DESPITE pleas from fellow Democrats who face tough elections, the Clinton White House refuses to support bold new legislative moves this year on immigration.
The latest Democrat to call for action - Sen. Dianne Feinstein of California - wants a $1-per-person crossing fee to pay for 2,100 new guards along the Mexican-United States border, as well as other initiatives.
Attorney General Janet Reno, while not rejecting Senator Feinstein's proposal outright, quickly raised doubts about the legality and the effectiveness of the border fee.
Democrats in Congress worry that if the Clinton White House drags its feet, they could be hurt this fall, particularly in elections in Sun Belt states with booming populations of illegal immigrants.
Senator Feinstein's circumstances illustrate why. Once considered a shoo-in for reelection, a June 2 poll showed Feinstein in a surprising neck-and-neck contest with her Republican challenger, Rep. Michael Huffington. California Republicans, led by Gov. Pete Wilson, are making the federal government's failure to protect the borders against illegal entry a top political issue.
Feinstein recently told Attorney General Reno: ``I'm really very serious about the need to take action now.... [T]he worst thing we can do is do nothing.''
Sen. Paul Simon (D) of Illinois warns that if the White House doesn't help craft ``good, solid answers'' to immigration problems, then ``emotion'' will take over in Congress.
Administration officials have a dual response to this growing Capitol Hill chorus.
First, Ms. Reno is asking Congress for time to review a long-awaited study by the US Commission on Immigration Reform. Reno says until the report is issued, any action by Congress would be premature. The report won't be ready until September, however - too late to pass new legislation this year or to help nervous Democrats in the November election.
Second, Reno and her deputy, Doris Meissner, are putting new regulations into place. With those and new funds to hire several hundred additional border patrol agents, they insist that sweeping new legislation probably is unnecessary.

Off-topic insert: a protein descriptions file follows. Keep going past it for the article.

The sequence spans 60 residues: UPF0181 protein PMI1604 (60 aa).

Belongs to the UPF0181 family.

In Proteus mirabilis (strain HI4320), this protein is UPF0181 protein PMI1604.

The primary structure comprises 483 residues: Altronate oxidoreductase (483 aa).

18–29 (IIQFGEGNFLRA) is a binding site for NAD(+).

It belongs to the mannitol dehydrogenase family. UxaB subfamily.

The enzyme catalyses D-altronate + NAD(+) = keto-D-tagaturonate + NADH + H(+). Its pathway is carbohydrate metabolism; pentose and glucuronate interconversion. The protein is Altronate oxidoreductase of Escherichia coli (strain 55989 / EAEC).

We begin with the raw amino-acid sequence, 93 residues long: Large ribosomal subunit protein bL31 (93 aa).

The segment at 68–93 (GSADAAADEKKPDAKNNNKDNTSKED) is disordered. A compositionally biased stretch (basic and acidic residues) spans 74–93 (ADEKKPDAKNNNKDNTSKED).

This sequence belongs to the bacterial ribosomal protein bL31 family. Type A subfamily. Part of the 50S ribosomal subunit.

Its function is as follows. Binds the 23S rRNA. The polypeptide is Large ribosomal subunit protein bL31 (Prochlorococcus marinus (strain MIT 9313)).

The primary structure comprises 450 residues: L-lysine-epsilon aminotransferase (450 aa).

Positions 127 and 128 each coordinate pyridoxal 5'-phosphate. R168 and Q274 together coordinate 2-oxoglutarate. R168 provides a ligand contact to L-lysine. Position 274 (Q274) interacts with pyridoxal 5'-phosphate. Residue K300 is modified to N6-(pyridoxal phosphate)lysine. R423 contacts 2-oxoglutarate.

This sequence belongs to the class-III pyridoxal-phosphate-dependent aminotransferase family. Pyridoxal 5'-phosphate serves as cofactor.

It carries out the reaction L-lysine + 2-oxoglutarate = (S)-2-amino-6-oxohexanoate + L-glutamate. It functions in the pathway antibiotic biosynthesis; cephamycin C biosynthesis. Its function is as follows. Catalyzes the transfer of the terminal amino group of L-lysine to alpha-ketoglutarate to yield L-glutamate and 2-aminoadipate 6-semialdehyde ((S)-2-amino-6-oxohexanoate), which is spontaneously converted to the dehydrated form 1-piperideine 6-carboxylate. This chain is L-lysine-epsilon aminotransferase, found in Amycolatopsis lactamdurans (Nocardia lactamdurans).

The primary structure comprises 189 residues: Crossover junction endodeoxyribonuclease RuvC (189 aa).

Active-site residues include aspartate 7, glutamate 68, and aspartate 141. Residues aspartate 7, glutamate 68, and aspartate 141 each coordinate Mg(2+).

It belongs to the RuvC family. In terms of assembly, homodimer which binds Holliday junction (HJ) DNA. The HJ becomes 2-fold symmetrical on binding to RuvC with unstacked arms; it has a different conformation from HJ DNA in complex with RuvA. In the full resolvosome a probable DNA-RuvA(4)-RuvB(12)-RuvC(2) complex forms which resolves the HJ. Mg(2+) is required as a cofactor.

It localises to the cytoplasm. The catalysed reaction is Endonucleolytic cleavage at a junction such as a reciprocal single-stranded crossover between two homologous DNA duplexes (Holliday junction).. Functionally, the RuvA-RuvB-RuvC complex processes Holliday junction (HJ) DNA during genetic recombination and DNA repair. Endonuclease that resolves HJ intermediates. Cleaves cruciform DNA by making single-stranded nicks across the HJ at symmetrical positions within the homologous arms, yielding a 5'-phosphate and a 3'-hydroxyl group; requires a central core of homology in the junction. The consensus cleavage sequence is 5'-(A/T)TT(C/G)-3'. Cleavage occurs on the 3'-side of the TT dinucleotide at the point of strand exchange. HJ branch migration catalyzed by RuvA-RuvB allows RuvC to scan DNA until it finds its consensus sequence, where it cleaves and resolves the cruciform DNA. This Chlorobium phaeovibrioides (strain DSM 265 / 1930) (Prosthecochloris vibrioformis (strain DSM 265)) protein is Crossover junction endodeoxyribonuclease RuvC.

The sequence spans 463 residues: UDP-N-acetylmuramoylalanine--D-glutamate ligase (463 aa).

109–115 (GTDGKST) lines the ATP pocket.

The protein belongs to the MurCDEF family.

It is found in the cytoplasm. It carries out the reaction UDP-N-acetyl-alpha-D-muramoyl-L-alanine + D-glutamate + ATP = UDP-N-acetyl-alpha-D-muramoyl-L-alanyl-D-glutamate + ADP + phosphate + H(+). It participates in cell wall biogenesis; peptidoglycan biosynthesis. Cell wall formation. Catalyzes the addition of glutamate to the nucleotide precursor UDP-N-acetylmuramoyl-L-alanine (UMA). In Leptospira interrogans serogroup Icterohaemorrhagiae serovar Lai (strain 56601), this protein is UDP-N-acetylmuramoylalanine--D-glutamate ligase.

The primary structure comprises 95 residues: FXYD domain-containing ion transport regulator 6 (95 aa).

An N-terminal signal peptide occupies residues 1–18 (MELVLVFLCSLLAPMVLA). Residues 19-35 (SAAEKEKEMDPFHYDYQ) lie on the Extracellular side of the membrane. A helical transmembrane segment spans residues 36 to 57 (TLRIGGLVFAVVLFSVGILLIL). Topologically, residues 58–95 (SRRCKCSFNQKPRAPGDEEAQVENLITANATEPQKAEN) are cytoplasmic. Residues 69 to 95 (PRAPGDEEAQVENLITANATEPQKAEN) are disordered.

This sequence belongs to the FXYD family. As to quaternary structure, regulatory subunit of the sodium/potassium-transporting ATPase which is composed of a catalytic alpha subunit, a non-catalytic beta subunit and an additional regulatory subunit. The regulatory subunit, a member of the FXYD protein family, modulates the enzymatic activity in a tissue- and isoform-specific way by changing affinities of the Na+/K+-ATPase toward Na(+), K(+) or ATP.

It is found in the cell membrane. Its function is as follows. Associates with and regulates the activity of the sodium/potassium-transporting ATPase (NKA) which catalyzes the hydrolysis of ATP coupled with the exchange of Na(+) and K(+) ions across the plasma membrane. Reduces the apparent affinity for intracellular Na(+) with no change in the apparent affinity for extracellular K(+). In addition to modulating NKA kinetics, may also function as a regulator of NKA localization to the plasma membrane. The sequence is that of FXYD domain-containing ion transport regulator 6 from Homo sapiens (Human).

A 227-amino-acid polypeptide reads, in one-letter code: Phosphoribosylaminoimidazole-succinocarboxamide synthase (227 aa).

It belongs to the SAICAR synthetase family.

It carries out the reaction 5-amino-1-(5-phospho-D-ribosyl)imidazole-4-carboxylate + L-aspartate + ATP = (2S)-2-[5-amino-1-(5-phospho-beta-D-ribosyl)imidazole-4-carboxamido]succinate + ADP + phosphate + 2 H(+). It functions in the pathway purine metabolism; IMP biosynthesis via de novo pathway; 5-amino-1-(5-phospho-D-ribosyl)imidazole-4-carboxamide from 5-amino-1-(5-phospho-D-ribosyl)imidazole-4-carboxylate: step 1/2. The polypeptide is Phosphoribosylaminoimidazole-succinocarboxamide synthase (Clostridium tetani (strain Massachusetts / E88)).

Despite their assurances to Congress, Clinton officials are clearly resisting new legislation for other reasons as well.
Reno and Mrs. Meissner, commissioner of the Immigration and Naturalization Service (INS), know that growing antagonism toward immigrants could bring a harsh crackdown by Congress on all immigration, both legal and illegal.
Seeking to reassure Californians, Meissner noted last weekend that newly invigorated efforts to halt illegal immigration are beginning to work.
MORE personnel, better technology, improved fences, lighting, and other border defenses are slowing the flow of undocumented immigrants in places like San Diego and El Paso, Texas, she said.
``Our people at the border in California believe that they have, just in the last several months, gone from being about 50 percent effective to being about 65 percent effective,'' Meissner told reporters in San Francisco. If the Border Patrol has become 65 percent effective, it is now catching two out of three illegal crossers.
``With the increased personnel that is coming on in the next several months, it is their belief that [the rate] will go to about 85 percent ... by the end of the year,'' she says.
About 1.2 million persons a year are apprehended along America's Southwest border annually. An equal number get through, officials say, but many of them later return home. An estimated 300,000 of these illegal aliens remain permanently in the US each year. Half settle in California.
Feinstein's answer to all this is the Illegal Immigration Control and Enforcement Act of 1994. The bill has two purposes: Get tough at the border, and reduce government benefits that attract illegal immigrants.
The senator also proposes a two-year pilot project for ``interior repatriation.'' Today, most illegal immigrants are simply returned to the border when apprehended. Within hours, many reenter the US. Feinstein would repatriate aliens to the interior of their home countries hundreds of miles from the border.
``Estimates now range that there are between 1.6 million and 2.3 million illegal immigrants in California,'' Feinstein says. ``The governor of California believes the costs to our state of illegal immigrants has reached $3 billion a year. This is an expense that Californians can no longer afford to bear.''